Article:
Counting and Probability


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1 Counting and Probability Lecture 42 Section 9.1 Robb T. Koether HampdenSydney College Wed, Apr 9, 2014 Robb T. Koether (HampdenSydney College) Counting and Probability Wed, Apr 9, / 17
2 1 Probability 2 The Monty Hall Problem 3 The Incredible Dice Problem 4 Assignment Robb T. Koether (HampdenSydney College) Counting and Probability Wed, Apr 9, / 17
3 Outline 1 Probability 2 The Monty Hall Problem 3 The Incredible Dice Problem 4 Assignment Robb T. Koether (HampdenSydney College) Counting and Probability Wed, Apr 9, / 17
4 Probability Definition (Probability) The probability of an event is the fraction of the time that it occurs in the long run. The phrase in the long run means infinitely long. Any amount of experimentation will produce only an approximation to the true probability, although the more experiments we perform, the more reliable the estimate. Robb T. Koether (HampdenSydney College) Counting and Probability Wed, Apr 9, / 17
5 Experiments Definition (Experiment, Sample space) An experiment is a procedure that, when followed, leads to an outcome. We observe a characteristic of the outcome, which is a variable. The sample space of the experiment is the set of all possible values of the variable. If the experiment is to toss a coin and the variable is whether the coin landed heads or tails, then the sample space is {H, T }. If the experiment is to roll a die and the variable is the number that turns up, then the sample space is {1, 2, 3, 4, 5, 6}. Robb T. Koether (HampdenSydney College) Counting and Probability Wed, Apr 9, / 17
6 Calculating Probability If the sample space is finite, with n members, and the members are equally likely, then the probability of each member is 1 n. The probability of heads in a coin toss is 1 2. The probability of 3 in a die roll is 1 6. Robb T. Koether (HampdenSydney College) Counting and Probability Wed, Apr 9, / 17
7 Events Definition (Event) An event is a subset of the sample space. If the outcome of the experiment is in the event, we say that the event occurred. Otherwise, it did not occur. In the die rolling experiment, the event {1, 3, 5} occurs if the number is odd. Robb T. Koether (HampdenSydney College) Counting and Probability Wed, Apr 9, / 17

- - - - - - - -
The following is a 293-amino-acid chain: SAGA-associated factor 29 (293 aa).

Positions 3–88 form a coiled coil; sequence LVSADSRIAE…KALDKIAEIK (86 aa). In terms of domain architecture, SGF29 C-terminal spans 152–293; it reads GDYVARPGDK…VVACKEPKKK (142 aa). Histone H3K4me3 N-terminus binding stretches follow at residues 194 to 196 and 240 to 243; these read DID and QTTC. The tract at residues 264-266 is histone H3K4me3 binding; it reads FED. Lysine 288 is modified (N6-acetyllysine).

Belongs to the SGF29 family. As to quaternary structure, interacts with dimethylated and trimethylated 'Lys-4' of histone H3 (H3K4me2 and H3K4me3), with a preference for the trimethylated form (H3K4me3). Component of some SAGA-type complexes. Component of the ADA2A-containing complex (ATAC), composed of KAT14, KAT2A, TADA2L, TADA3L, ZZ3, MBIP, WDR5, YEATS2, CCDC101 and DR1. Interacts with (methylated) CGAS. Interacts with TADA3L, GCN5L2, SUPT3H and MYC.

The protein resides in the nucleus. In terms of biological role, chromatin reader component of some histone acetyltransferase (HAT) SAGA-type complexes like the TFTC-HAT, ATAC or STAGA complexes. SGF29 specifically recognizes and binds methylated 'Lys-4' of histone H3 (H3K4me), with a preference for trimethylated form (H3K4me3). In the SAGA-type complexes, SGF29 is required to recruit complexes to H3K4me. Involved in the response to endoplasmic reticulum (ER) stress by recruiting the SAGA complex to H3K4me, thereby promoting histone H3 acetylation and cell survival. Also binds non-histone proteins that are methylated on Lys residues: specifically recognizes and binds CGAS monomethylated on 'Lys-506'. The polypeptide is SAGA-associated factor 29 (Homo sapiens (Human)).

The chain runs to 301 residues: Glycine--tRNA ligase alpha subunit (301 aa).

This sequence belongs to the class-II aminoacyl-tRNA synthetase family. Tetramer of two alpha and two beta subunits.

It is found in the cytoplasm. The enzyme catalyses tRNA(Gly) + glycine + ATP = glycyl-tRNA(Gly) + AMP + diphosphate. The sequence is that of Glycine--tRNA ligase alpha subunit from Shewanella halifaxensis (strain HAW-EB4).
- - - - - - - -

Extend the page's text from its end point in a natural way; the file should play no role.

8 Probability of an Event If all the outcomes in the sample space S are equally likely, then the probability of an event E is P(E) = E S. When drawing a card from a deck of 52 cards, what is the probability of drawing an ace or a red card? When rolling two dice, what is the probability of getting a total of 6? When tossing three coins, what is the probability of getting exactly 2 heads? Robb T. Koether (HampdenSydney College) Counting and Probability Wed, Apr 9, / 17
9 Outline 1 Probability 2 The Monty Hall Problem 3 The Incredible Dice Problem 4 Assignment Robb T. Koether (HampdenSydney College) Counting and Probability Wed, Apr 9, / 17
10 The Monty Hall Problem There are three doors: Door 1, Door 2, Door 3. Behind one door is a new Ferrari. Behind the other two doors there are goats. You select one of the doors. If the game show host opens that door, you get whatever is behind it. You select Door 1. The host opens one of the other two doors and shows you a goat and asks you if you want to switch to the remaining door. Should you switch? Robb T. Koether (HampdenSydney College) Counting and Probability Wed, Apr 9, / 17
11 The Monty Hall Problem Ferrari Ferrari Ferrari Your choice Host opens door The other door If you switch, what are your chances of winning? Robb T. Koether (HampdenSydney College) Counting and Probability Wed, Apr 9, / 17
12 The Monty Hall Problem Ferrari Ferrari Ferrari Your choice Host opens door The other door If you stay, your chances are 1 3 of winning the Ferrari. Robb T. Koether (HampdenSydney College) Counting and Probability Wed, Apr 9, / 17
13 The Monty Hall Problem Ferrari Ferrari Ferrari Your choice Host opens door The other door If you switch, your chances are 2 3 of winning the Ferrari. Robb T. Koether (HampdenSydney College) Counting and Probability Wed, Apr 9, / 17
14 Outline 1 Probability 2 The Monty Hall Problem 3 The Incredible Dice Problem 4 Assignment Robb T. Koether (HampdenSydney College) Counting and Probability Wed, Apr 9, / 17
15 The Incredible Dice Problem There are three dice: Die A, Die B, Die C. They contain the following numbers: Die A: 1, 6, 8, 10, 15, 17 Die B: 2, 4, 9, 11, 13, 18 Die C: 3, 5, 7, 12, 14, 16 There are 2 players and each chooses a die. They roll their dice and the high number wins. Which die would you choose? Robb T. Koether (HampdenSydney College) Counting and Probability Wed, Apr 9, / 17
16 The Incredible Dice Problem 1 Die B Die A A wins B wins 17 Die A beats Die B only < 1 2 of the time. Robb T. Koether (HampdenSydney College) Counting and Probability Wed, Apr 9, / 17
17 The Incredible Dice Problem 2 Die C Die B B wins C wins 18 Die B beats Die C only < 1 2 of the time. Robb T. Koether (HampdenSydney College) Counting and Probability Wed, Apr 9, / 17
18 The Incredible Dice Problem 3 Die A Die C C wins A wins 16 Die C beats Die A only < 1 2 of the time. Robb T. Koether (HampdenSydney College) Counting and Probability Wed, Apr 9, / 17
19 Outline 1 Probability 2 The Monty Hall Problem 3 The Incredible Dice Problem 4 Assignment Robb T. Koether (HampdenSydney College) Counting and Probability Wed, Apr 9, / 17
20 Collected Collected Sec. 8.1: 11, 18. Sec. 8.2: 19, 52. Sec. 8.3: 10, 42. Sec. 8.5: 7, 11. Robb T. Koether (HampdenSydney College) Counting and Probability Wed, Apr 9, / 17
21 Assignment Assignment Read Sections 9.1, pages Exercises 1, 3, 4, 8, 11, 12, 13, 15, 18, 19, 20, page 523. Robb T. Koether (HampdenSydney College) Counting and Probability Wed, Apr 9, / 17
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